A Mesh of Continued Controversy

Allison Ariail

This post was written by H&W instructor Lila Abbate PT, DPT, MS, OCS. Lila will be instructing Pelvic Floor Level 3 with Institute founder Holly Herman in San Diego at the end of this month! Sign up for the few remaining seats left in this popular course!

When treating your patient who has undergone a pelvic reconstruction in the not-so-distant past, does the mesh controversy come to your mind?Is the effect of the mesh causing your patient this dysfunction and is she complaining of urinary urgency, urinary frequency, or pelvic pain? Understanding pelvic muscle dysfunction, as pelvic rehabilitation providers do, can put us in a good position to help our patients, as well as to help our physicians with this oftentimes litigious issue.

Urogynecologists, gynecologists, urologists, or any surgeon who deals in the business of female sexual medicine and pelvic reconstruction seems to have been put in a position to defend their stance on the use of mesh when working with patients who present with any degree of pelvic organ prolapse (POP), be it complicated or simple.The decision to utilize mesh is now made with greater emphasis on education for the patient who is undergoing the procedure.

The Food and Drug Adminstration (FDA) has released a proposal on April 29, 2014 in order to address the potential reclassification of surgical mesh for transvaginal POP from a class II (moderate risk) to a class III (high risk) device and would “require manufacturers to submit a premarket approval (PMA) application for the agency to evaluate safety and effectiveness.” 1 A similar proposal was put in place with breast implants in 1992 in order to create more awareness of safety concerns with the use of breast implants. 2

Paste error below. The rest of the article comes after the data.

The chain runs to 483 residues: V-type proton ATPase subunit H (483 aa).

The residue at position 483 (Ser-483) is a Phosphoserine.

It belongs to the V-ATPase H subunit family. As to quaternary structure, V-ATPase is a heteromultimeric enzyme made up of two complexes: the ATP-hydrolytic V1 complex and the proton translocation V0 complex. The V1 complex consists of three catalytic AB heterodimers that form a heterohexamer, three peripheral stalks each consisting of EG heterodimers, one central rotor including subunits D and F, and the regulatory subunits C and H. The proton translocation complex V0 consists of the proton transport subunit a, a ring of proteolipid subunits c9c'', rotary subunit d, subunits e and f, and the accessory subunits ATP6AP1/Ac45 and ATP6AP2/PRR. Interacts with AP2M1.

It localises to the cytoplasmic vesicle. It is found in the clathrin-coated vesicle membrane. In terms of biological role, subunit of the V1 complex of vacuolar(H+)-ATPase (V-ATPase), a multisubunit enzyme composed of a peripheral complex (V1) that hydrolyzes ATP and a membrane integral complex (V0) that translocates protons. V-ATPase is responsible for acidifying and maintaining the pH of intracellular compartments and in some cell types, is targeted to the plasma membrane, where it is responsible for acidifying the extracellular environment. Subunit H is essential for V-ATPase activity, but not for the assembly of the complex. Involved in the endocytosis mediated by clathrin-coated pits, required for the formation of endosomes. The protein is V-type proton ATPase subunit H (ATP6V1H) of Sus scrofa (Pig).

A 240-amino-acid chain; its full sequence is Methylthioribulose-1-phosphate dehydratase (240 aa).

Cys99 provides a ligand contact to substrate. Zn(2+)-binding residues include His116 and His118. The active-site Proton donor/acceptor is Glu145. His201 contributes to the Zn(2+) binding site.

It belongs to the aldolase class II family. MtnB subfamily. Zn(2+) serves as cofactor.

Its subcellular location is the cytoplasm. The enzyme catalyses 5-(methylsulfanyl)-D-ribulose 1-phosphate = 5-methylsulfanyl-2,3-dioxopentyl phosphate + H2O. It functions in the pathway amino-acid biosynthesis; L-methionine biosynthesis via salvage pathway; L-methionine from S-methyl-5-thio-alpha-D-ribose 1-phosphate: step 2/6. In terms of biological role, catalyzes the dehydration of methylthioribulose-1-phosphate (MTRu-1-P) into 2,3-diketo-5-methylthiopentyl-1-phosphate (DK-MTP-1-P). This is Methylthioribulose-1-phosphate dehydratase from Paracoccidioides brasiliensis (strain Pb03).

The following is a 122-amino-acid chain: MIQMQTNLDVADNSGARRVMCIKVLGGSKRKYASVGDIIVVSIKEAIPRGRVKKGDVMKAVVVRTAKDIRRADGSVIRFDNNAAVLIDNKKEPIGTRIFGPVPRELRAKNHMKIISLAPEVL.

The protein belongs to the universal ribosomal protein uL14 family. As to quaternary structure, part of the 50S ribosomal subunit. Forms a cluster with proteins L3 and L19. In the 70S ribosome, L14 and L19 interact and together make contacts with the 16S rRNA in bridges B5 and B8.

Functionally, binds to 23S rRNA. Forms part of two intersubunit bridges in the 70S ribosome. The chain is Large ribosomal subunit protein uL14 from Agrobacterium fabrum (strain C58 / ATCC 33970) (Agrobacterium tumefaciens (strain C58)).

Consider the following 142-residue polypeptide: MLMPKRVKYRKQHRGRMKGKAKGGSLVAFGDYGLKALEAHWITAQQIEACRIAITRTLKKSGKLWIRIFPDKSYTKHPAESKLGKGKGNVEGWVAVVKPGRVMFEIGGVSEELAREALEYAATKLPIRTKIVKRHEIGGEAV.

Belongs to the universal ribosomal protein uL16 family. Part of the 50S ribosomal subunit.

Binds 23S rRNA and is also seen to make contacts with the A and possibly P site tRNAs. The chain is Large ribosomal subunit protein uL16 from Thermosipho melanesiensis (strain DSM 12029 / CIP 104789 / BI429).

While older mesh kits (demonstrated to be more likely to cause complications) have been pulled from the market, any mesh surgery can create complications. As the body heals, scar tissue forms and contracts which is part of the normal healing process, and for some patients, this process can wreak havoc as the tissues and the mesh shrink. Muscles are bypassed, pressed upon, and ligaments are used as supportive measures for the mesh arms, and this can set up the pelvic floor muscles for edema, weakness, or even muscle over-activity. We know that different patients heal in different ways; just as a patient who has had a total hip replacement experiences muscle swelling, soreness, weakness, and scarring, a mesh surgery will necessarily create temporary dysfunction. However, physical therapists are skilled and well-versed in palpating and treating muscle dysfunction, scar tissue and adhesions, and we can educate our patients on the symptoms of mesh complication that may in fact be a muscle problem. Not every patient who has had mesh placement is suffering from mesh erosion, and physical therapists can help patients improve or resolve their symptoms over time through treatment.

Pelvic Floor Level 3 is an advanced course offered by the Institute that covers surgical procedures, pharmacology including hormone replacement, and other medical interventions that address pelvic muscle over-activity, tissue dysfunction, and surgical complications. Lab activities include manual techniques to downtrain (decrease muscle over-activity) such as Strain-Counterstrain of the pelvic floor muscles.

1.http://www.fda.gov/NewsEvents/Newsroom/PressAnnouncements/ucm395192.htm. Accessed on May 5, 2014.

2. http://www.fda.gov/MedicalDevices/ProductsandMedicalProcedures/ImplantsandProsthetics/BreastImplants/ucm064461.htm. Accessed on May 5, 2014.

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